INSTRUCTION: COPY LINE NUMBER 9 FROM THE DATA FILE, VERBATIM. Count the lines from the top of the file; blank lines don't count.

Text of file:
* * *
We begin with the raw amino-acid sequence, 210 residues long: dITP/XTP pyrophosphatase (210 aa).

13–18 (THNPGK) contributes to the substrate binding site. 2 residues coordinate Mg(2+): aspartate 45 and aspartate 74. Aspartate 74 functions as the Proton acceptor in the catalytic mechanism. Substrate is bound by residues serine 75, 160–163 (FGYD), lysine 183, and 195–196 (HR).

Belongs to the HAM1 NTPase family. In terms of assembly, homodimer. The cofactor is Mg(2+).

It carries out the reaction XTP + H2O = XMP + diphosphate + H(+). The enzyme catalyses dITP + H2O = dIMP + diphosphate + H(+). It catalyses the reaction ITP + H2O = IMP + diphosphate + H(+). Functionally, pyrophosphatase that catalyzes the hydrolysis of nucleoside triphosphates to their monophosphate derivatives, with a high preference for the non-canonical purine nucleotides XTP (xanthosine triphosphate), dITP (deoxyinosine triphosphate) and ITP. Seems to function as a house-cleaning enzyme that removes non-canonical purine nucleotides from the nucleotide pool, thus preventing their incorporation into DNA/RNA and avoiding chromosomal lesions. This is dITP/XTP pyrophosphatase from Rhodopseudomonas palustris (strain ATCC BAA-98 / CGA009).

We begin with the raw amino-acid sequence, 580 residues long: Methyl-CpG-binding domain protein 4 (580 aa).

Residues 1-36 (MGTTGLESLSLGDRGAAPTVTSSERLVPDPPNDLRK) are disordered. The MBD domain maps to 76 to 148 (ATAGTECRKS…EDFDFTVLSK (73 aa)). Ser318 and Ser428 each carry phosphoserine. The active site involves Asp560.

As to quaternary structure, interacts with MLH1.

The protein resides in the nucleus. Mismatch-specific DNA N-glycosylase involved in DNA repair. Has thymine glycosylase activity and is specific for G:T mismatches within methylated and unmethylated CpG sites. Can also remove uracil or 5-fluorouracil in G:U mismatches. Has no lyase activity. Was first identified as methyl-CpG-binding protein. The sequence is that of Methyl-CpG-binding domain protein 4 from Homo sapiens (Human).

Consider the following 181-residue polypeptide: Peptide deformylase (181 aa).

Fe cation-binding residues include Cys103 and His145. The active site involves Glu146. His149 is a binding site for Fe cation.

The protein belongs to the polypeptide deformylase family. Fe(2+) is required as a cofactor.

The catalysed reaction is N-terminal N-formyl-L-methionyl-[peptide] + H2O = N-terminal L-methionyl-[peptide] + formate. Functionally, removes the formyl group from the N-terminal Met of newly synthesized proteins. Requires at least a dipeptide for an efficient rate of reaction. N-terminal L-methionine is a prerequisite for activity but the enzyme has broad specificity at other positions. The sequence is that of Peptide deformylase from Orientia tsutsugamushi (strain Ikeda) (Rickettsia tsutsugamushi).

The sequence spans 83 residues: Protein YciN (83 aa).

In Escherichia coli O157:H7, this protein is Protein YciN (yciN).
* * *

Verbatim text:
Consider the following 181-residue polypeptide: Peptide deformylase (181 aa).